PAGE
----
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The Enemy is Not Just Al-Qaeda ^ | 5/20/04 | Robert Spencer

Posted on 05/20/2004 1:18:43 AM PDT by kattracks

Editor's note: In the light of the recent feeding frenzy in the press over some Mujahideen warriors who got their feelings hurt, it is apparent that many Americans don’t “get it” that we are in a war for our survival.  The article that follows is a corrective, particularly in light of the prison scandal and the unseemly and self-destructive hysteria over it. The prisoners being made into victims in the prison abuse debacle in Iraq were captured with guns in their hands in Iraq trying to kill our soldiers.  They are apocalyptic Muslim warriors/terrorists who live to die while killing us.  They are hard cases and tough to break for information, information which could save American and Iraqi lives.  

As we’ve listened to this prison case unfold we have heard that out of a 700 person Military Police Battalion there are seven or eight people who have poor judgment.  However, the abuses they are charged with committing are mainly those of petty things like changing the eating cycle of the prisoners, leaving the lights on 24 hours per day (sleep deprivation) and other techniques designed to break down a prisoner’s resistance to tough questions.  It is rough treatment and the 780 American dead from Iraq probably wish that we had gotten a lot tougher a lot sooner so we could have known where the terrorist was who killed them.  That’s what is at stake here – survival.  If some Muslim warrior from Yemen who went to Iraq to kill Americans gets his feelings hurt – just remember – he was not arrested by a street cop for spitting on the sidewalk.  He was dragged from his fighting hole by our soldiers.  He’s a Yemeni and he’s in Iraq.  Why is that?  Why is he not in Yemen?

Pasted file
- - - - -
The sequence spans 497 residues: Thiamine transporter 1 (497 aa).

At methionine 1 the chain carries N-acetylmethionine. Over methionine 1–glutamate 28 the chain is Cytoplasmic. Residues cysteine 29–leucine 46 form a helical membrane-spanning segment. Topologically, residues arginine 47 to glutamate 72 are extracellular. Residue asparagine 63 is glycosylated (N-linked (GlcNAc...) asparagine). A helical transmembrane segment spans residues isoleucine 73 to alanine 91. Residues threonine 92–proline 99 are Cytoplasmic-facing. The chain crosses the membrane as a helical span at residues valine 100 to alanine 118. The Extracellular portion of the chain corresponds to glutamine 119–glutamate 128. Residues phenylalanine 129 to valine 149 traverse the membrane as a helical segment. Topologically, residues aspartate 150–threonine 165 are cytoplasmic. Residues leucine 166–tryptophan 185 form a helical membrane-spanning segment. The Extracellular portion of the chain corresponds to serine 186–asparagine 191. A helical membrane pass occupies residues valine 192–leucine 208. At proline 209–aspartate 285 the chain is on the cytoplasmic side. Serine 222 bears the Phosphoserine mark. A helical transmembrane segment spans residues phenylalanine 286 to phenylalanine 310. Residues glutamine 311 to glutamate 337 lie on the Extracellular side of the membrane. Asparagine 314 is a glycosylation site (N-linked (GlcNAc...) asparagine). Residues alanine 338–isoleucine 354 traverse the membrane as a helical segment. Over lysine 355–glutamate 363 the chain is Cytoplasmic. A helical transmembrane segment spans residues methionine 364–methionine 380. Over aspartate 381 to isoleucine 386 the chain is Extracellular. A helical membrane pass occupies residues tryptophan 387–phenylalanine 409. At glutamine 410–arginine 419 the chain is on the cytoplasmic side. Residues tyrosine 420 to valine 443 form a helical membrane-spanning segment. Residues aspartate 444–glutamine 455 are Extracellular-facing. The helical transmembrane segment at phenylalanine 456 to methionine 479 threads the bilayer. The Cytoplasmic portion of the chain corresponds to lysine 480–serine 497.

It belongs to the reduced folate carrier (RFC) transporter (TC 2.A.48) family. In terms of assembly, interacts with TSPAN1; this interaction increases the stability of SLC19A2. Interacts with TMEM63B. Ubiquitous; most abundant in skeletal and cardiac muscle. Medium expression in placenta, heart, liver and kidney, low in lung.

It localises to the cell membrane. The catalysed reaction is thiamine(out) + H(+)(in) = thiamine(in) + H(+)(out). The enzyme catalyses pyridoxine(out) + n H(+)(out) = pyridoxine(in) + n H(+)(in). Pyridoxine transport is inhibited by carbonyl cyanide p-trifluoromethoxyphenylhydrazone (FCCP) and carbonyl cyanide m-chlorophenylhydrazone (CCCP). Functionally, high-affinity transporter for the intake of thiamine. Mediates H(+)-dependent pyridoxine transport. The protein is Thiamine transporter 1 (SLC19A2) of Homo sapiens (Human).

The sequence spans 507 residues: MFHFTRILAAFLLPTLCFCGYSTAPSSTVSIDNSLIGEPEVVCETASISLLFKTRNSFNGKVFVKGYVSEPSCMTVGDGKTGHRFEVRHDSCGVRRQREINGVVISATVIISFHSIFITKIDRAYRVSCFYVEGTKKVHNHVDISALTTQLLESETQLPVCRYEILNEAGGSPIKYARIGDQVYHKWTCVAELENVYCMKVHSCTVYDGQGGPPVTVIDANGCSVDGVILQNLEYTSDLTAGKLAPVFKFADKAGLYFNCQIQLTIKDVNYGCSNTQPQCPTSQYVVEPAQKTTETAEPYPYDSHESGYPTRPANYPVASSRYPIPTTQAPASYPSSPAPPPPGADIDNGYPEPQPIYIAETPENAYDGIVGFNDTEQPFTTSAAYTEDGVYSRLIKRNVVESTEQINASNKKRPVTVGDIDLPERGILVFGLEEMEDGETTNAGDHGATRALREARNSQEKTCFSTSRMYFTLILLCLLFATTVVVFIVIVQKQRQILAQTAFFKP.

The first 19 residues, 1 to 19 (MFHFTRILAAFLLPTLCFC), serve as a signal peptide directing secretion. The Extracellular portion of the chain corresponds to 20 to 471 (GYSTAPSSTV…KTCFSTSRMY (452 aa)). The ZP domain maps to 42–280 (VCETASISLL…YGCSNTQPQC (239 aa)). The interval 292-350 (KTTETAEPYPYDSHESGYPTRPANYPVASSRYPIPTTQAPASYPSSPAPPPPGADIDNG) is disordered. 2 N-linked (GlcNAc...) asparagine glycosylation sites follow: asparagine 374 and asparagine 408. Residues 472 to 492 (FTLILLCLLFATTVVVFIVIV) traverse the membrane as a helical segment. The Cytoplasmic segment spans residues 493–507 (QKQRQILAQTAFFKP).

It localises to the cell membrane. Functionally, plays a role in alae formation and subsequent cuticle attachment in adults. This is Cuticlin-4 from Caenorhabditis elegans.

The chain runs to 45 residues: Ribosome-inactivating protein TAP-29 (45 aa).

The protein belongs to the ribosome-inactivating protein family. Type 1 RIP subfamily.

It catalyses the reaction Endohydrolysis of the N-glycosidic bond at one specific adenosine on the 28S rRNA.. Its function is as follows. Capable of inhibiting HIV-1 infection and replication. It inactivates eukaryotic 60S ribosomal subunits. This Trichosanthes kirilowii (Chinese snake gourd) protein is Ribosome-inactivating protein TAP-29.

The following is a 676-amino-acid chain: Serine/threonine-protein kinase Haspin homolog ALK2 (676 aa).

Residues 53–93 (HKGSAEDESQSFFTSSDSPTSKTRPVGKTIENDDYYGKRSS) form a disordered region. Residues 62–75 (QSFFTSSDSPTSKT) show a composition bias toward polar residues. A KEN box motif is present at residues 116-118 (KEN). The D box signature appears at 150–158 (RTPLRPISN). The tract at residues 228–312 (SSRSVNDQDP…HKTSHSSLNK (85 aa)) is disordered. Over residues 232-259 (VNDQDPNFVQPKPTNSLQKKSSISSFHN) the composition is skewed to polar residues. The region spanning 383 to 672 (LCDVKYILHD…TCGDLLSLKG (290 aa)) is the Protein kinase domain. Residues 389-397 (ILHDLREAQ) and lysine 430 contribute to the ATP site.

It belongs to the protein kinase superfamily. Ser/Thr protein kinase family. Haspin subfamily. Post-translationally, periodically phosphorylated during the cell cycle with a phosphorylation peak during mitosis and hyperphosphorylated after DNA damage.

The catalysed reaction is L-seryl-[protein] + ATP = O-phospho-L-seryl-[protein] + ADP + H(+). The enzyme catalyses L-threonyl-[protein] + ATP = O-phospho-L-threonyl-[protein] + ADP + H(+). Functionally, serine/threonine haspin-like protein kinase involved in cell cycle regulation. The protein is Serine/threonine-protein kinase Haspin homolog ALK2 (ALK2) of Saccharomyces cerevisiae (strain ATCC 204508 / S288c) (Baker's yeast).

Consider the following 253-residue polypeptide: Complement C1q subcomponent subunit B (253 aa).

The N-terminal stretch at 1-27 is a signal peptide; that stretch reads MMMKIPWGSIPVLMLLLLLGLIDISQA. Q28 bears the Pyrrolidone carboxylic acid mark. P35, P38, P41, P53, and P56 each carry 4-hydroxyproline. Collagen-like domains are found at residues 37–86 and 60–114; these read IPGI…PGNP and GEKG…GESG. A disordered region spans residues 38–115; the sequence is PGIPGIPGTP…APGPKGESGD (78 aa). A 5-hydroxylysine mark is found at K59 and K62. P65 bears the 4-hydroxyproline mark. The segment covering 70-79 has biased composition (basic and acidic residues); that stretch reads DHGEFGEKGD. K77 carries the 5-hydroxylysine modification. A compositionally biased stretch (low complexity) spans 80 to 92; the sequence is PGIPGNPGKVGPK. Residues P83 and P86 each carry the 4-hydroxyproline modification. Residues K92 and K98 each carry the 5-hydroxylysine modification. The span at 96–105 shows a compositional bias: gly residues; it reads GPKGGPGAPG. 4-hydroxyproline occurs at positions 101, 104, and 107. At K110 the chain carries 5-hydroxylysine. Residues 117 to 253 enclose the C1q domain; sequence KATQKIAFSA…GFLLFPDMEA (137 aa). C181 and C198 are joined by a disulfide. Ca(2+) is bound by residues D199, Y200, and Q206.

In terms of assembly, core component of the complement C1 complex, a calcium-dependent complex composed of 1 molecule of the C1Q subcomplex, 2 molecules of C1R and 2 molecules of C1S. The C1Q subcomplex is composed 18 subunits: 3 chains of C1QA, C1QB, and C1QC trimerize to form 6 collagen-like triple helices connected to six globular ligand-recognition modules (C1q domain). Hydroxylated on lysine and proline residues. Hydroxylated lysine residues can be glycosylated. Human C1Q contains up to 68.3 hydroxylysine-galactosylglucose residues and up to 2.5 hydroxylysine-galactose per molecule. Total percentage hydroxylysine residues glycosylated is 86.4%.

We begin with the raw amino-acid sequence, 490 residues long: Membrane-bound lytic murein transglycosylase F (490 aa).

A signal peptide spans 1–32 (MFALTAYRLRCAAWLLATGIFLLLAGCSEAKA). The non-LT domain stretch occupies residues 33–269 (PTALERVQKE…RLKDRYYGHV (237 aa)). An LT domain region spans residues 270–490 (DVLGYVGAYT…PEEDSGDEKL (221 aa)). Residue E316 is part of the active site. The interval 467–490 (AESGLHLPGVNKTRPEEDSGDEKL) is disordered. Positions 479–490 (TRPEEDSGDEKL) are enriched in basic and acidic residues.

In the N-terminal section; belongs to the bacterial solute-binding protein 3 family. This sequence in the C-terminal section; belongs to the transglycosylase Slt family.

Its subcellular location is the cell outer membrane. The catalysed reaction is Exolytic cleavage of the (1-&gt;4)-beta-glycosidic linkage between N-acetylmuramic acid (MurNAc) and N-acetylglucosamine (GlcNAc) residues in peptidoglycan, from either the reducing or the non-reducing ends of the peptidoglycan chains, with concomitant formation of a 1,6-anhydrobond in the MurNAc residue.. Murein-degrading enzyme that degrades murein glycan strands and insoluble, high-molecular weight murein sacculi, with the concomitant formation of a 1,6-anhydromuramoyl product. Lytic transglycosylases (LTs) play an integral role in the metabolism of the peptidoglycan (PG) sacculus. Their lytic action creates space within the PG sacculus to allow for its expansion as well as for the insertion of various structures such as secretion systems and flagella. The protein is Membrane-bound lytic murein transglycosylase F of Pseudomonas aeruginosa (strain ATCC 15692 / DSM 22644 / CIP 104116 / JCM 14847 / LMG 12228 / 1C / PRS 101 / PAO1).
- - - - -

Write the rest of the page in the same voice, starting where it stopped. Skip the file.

The three things every American needs to understand (and what this article makes clear) is that our enemy is not one organization (al-Qaeda), that the this war did not start on 9/11, and that it will not be over until our enemies are disarmed and dead.


The Enemy is Not Just Al-Qaeda

By Robert Spencer

“I believe you are what Americans call Al-Qaeda.” National Guard Spc. Ryan Anderson gave this response when two undercover agents he thought were Islamic terrorists asked him: “What organization do you think we are?”


Anderson, who is now under arrest for attempting to betray his country and join the jihad, chose his words carefully. A convert to Islam who had spent considerable time cruising for radical Muslim Internet sites, Anderson knew that what Americans think of as one unified organization — Al-Qaeda — is in reality a loose affiliation of many organizations, or even an American conceptual grouping of people who share common motives and goals.